A Sociological Error


11 months ago by SeanBallard

There is this very human phenomenon that I have labelled the likeness bias.

The essence being, you project your unique human experience onto everyone else.

The example I always give is how baffling it is that some people HATE peanut butter. How can anyone possibly hate peanut butter given my love affair with peanut butter?!?!

Extrapolating out this type of opposing experiences as it pertains to food, and apply it to social preferences as well, I think can yield massive benefits, as it did for me.

I was always very shy & reserved as a kid. I did not like unsolicited attention. Rather, I HATED such attention. I also just generally did not like the process of interacting & dealing with humans, mostly ones I don't know. As such, for most of my upbringing I operated on the assumption that people had the same preferences as me.

To give an example, whenever we went out to eat at a place where I was expected to order my food, I would always solicit my mom to order for me. As I got older, my mom would push me more to do it myself, with my reluctance. In response, I would not only solicit my younger sister's help, she would actually jump at the chance to order for me. And yet, she was 4 years younger than me.

Even with such clear examples of people having opposing social preferences, I continued to treat others in the same way that *I* wanted to be treated, which is largely just to be left alone, despite the fact that there is a large set of the population that is like my younger sister, who actually prefer to engage others and to be engaged. In other words, in my effort to be nice & courteous to others by treating others the way I wanted to be treated (an offshoot of the Golden Rule) I was actually being dis-courteous to those which have opposing preferences to mine.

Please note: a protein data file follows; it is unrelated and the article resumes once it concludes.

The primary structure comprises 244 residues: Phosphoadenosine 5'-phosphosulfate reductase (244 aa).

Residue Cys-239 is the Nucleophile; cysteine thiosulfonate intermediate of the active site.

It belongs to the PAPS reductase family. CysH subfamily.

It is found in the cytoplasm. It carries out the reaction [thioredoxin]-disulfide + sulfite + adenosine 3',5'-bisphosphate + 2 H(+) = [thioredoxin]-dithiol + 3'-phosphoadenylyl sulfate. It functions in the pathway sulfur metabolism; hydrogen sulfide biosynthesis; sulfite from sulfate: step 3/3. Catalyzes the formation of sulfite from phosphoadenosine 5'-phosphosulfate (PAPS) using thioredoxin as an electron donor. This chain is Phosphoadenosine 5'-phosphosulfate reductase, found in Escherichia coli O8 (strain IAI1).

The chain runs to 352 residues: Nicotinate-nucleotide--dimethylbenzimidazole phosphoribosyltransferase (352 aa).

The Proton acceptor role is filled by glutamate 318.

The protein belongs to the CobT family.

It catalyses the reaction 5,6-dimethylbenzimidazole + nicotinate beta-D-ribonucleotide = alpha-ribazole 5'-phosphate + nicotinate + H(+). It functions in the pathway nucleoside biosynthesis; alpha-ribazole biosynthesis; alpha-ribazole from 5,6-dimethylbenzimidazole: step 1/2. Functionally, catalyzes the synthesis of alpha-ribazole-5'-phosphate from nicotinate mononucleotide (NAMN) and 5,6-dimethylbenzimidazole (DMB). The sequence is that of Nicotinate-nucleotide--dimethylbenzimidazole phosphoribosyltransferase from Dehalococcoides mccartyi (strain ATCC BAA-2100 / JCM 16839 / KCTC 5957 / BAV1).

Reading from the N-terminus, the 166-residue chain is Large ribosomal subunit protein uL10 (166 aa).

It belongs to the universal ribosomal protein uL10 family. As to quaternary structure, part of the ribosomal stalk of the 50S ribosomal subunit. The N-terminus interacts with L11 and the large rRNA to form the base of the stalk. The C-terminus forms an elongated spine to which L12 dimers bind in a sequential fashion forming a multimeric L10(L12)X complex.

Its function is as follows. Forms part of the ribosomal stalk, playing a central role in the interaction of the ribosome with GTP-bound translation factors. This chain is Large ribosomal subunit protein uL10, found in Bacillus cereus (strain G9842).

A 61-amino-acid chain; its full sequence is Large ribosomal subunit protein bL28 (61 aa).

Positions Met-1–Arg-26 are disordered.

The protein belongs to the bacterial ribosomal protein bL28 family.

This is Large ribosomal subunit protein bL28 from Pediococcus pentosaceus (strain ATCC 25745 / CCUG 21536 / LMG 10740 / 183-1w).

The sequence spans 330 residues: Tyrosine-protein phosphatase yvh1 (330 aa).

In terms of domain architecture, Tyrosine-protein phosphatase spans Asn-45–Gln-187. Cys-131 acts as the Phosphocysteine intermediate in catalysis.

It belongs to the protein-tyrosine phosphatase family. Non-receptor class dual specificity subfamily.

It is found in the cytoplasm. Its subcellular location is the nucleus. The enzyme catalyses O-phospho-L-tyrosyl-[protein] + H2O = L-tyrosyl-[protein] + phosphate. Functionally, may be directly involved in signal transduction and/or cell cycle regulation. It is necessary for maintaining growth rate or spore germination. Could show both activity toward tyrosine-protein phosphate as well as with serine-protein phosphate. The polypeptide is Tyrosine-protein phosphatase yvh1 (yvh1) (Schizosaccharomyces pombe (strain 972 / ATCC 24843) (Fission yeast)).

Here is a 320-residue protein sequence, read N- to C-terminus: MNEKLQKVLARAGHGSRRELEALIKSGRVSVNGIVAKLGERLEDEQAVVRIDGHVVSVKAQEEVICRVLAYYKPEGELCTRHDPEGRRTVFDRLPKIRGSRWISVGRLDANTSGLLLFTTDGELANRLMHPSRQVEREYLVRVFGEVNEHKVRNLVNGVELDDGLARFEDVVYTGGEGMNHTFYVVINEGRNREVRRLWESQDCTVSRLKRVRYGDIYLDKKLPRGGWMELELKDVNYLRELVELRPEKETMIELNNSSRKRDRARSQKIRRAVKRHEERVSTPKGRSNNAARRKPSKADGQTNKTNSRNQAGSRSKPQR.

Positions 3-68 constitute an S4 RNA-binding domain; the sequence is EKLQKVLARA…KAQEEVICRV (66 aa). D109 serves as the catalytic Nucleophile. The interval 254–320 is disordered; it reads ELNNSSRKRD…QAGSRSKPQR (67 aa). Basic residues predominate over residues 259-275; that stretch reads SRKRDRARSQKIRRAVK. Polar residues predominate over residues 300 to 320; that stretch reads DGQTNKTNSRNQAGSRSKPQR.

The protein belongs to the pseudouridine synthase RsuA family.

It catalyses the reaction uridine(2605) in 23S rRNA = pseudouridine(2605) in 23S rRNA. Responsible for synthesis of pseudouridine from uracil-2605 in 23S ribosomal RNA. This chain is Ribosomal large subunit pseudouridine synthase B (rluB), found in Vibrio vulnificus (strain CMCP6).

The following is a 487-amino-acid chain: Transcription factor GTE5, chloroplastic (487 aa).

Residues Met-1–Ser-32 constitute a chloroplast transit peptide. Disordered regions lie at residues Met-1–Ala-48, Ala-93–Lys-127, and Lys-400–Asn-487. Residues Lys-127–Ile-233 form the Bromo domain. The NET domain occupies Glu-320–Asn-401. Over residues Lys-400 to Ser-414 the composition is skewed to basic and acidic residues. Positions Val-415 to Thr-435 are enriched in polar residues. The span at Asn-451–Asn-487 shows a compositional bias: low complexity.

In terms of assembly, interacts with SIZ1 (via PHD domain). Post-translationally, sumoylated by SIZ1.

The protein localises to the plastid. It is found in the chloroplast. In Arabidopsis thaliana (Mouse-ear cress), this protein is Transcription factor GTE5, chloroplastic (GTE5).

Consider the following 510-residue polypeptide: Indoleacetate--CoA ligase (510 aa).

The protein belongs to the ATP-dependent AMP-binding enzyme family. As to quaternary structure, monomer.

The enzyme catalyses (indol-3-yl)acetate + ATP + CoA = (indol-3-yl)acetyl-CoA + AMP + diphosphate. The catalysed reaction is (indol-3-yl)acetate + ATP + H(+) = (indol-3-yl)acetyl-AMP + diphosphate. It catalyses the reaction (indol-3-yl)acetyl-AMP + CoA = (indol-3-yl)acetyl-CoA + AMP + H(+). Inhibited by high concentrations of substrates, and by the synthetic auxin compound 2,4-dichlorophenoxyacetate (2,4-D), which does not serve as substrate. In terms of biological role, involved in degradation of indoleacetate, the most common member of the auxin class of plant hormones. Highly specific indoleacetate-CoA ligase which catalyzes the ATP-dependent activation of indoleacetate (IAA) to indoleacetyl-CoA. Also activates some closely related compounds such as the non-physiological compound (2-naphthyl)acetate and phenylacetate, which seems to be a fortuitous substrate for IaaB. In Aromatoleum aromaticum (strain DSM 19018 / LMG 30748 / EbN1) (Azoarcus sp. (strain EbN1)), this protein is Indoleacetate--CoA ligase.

So, if my goal is to be courteous, then I needed to change my behavior towards others to actually achieve this goal. I did this by simply increase my conscientiousness, curiosity, and understanding of all individuals, instead of defaulting to a rather crude & fixed rule that I associated with being courteousness.

Additionally, I am exacerbating the discourteousness when being reserved and not revealing my social preferences so readily. In other words, I was not using my big boy words. By not doing this, and just yielding myself to their preferences, I am not even allowing the other party the chance to display courteousness unto me, in effect making them potentially feel bad about the interaction. So, my courteous yields the opposite effect desired!

I venture to say that this is a common problem because why wouldn't our default assumption of others to be similar to ourselves? Our own experiences are the basis upon which we measure & understand the world & others. I found that this was a critical error for me that was limiting many areas of my life. Just as I can't read others minds, they likely cannot read mind. As much as we may expect others to be capable of reading our minds, maybe by way of our body language or vibes, we should utilize the tool of God, and use our big boy words to communicate our preferences, and figure out the preferences of others.

I understand this may be obvious for some, but in the theme of this post, I think it is always useful to challenge our assumptions.

I hope this makes sense, and confers some benefits.

Thanks for reading!


-Sean Ballard